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Formation of α-synuclein Lewy neurite-like aggregates in axons impedes the transport of distinct endosomes.

Volpicelli-Daley LA, Gamble KL, Schultheiss CE, Riddle DM, West AB, Lee VM - Mol. Biol. Cell (2014)

Bottom Line: Ultrastructural analyses and live imaging demonstrate that α-syn accumulations do not cause a generalized defect in axonal transport; the inclusions do not fill the axonal cytoplasm, disrupt the microtubule cytoskeleton, or affect the transport of synaptophysin or mitochondria.In addition, the TrkB receptor-associated signaling molecule pERK5 accumulates in α-syn aggregate-bearing neurons.These early effects of α-syn accumulations may predict points of intervention in the neurodegenerative process.

View Article: PubMed Central - PubMed

Affiliation: Department of Neurology and Behavioral Neurobiology, University of Alabama, Birmingham, Birmingham, AL 35294 Department of Pathology and Laboratory Medicine, Institute on Aging, and Center for Neurodegenerative Disease Research, University of Pennsylvania School of Medicine, Philadelphia, PA, 19104 volpicel@uab.edu.

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Normal transport of synaptophysin-GFP in neurons with α-syn aggregates. Primary hippocampal neurons were transfected with synaptophysin-GFP, treated with PBS or PFFs, and imaged 7 d later. Synaptophysin-GFP, number of particles analyzed, 2044 for PBS and 1944 for PFF (19 axons, PBS; 17 axons, PFF). (A) Top, images from movies captured every 1 s for 3 min; scale bar, 10 μm. Kymographs shown below the images were generated as visual representations of distance traveled over time. (B) Of the mobile particles, the percentages of anterograde and retrograde particles were also quantified. There were no significant differences between the PBS- and PFF-treated groups. (C) There were no significant differences in the mean number of synaptophysin-GFP particles per 50 μm of axonal membrane. In addition, there were no significant differences in the number of pauses (D) or reversals (E) between the two groups. A Poisson regression on velocities binned with 10 cut points was not statistically significant between PBS and PFF groups for anterograde synaptophysin-GFP velocities (Wald χ2 = 1.420, p = NS; F) or for retrograde synaptophysin-GFP velocities (Wald χ2 = 3.246, p = NS; G). (F, G) Right, median and interquartile ranges of the velocities of the mobile synaptophysin-GFP particles. The Mann–Whitney test did not produce significant differences for anterograde or retrograde velocities.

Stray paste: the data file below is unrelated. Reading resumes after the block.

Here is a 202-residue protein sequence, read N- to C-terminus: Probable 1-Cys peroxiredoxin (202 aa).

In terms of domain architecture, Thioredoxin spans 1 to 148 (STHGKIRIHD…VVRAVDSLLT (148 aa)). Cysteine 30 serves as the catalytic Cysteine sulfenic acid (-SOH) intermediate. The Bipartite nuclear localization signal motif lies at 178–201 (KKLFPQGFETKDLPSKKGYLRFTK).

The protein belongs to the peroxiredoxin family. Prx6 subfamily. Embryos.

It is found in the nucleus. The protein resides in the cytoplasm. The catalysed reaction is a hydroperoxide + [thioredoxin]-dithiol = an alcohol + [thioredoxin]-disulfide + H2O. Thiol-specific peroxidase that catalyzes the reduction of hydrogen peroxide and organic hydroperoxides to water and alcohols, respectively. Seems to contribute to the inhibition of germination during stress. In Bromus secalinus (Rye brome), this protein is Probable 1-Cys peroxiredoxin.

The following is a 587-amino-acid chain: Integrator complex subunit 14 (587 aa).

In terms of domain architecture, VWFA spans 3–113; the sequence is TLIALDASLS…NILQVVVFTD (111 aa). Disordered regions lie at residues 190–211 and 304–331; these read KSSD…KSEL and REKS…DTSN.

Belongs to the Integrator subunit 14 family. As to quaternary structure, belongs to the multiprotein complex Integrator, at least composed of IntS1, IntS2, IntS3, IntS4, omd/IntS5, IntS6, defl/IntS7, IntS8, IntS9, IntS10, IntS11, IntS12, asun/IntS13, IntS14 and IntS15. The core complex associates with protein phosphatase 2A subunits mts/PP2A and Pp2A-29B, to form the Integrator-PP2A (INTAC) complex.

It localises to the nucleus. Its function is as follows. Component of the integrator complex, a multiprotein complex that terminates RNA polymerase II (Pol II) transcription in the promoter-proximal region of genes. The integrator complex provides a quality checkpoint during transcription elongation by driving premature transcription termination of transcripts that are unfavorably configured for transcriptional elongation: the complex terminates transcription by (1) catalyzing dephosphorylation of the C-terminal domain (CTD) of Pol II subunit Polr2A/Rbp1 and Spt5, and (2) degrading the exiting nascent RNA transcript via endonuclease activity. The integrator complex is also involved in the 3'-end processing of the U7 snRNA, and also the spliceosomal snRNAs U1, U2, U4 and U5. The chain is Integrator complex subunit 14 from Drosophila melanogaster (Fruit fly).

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Figure 3: Normal transport of synaptophysin-GFP in neurons with α-syn aggregates. Primary hippocampal neurons were transfected with synaptophysin-GFP, treated with PBS or PFFs, and imaged 7 d later. Synaptophysin-GFP, number of particles analyzed, 2044 for PBS and 1944 for PFF (19 axons, PBS; 17 axons, PFF). (A) Top, images from movies captured every 1 s for 3 min; scale bar, 10 μm. Kymographs shown below the images were generated as visual representations of distance traveled over time. (B) Of the mobile particles, the percentages of anterograde and retrograde particles were also quantified. There were no significant differences between the PBS- and PFF-treated groups. (C) There were no significant differences in the mean number of synaptophysin-GFP particles per 50 μm of axonal membrane. In addition, there were no significant differences in the number of pauses (D) or reversals (E) between the two groups. A Poisson regression on velocities binned with 10 cut points was not statistically significant between PBS and PFF groups for anterograde synaptophysin-GFP velocities (Wald χ2 = 1.420, p = NS; F) or for retrograde synaptophysin-GFP velocities (Wald χ2 = 3.246, p = NS; G). (F, G) Right, median and interquartile ranges of the velocities of the mobile synaptophysin-GFP particles. The Mann–Whitney test did not produce significant differences for anterograde or retrograde velocities.

Mentions: Synaptophysin-GFP traversed axons in punctate carriers (Figure 3A). The mobility of these particles appeared similar in control neurons that did not harbor α-syn pathology and PFF-treated neurons bearing axonal LN-like aggregates (PFF-treated; Supplemental Movie S2). There were no significant differences in the percentage of mobile particles between control neurons and neurons harboring α-syn inclusions (Figure 3B). In addition, there were no significant differences in the abundance of particles per 50 μm of axonal membrane (Figure 3C) or in the number of particle pauses or reversals (Figure 3, D and E). Because the velocities from the PBS- and PFF-treated groups did not fit a normal distribution, a Poisson regression analysis was performed on binned synaptophysin-GFP velocities. This analysis revealed no statistically significant differences between PBS and PFF groups for anterograde or retrograde transport (Figure 3, F and G). Plotting the velocities of mobile vesicles as the median and interquartile range also revealed no differences in the velocities of synaptophysin-GFP in control and α-syn aggregate–bearing axons.